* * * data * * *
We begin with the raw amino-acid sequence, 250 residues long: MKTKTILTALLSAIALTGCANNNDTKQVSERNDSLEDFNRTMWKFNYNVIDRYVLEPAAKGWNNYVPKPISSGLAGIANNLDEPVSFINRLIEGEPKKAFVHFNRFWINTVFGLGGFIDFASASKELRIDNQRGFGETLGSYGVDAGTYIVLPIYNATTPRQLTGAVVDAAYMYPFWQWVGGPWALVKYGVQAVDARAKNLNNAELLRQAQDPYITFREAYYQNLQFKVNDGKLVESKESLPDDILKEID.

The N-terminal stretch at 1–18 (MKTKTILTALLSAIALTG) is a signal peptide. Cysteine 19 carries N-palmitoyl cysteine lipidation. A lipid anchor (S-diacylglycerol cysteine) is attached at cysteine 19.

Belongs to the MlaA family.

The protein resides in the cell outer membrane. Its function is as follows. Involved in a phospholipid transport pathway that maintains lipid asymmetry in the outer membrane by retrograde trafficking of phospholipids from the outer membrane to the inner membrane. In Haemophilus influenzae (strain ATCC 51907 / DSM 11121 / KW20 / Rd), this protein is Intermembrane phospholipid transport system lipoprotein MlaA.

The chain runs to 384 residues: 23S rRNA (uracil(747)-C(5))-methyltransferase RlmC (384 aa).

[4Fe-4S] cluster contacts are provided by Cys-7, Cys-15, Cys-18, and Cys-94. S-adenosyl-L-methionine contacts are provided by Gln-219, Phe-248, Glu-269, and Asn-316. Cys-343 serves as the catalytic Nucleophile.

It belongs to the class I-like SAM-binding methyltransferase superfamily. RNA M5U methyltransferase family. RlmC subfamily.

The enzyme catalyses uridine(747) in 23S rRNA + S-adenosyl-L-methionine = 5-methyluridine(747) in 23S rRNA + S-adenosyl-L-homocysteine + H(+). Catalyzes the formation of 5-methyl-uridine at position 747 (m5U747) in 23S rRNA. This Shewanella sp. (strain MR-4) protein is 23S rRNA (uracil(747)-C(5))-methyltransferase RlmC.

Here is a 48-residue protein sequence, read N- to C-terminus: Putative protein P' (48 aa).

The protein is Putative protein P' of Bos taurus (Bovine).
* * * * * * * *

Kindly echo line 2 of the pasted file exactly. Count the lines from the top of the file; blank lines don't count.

The N-terminal stretch at 1–18 (MKTKTILTALLSAIALTG) is a signal peptide. Cysteine 19 carries N-palmitoyl cysteine lipidation. A lipid anchor (S-diacylglycerol cysteine) is attached at cysteine 19.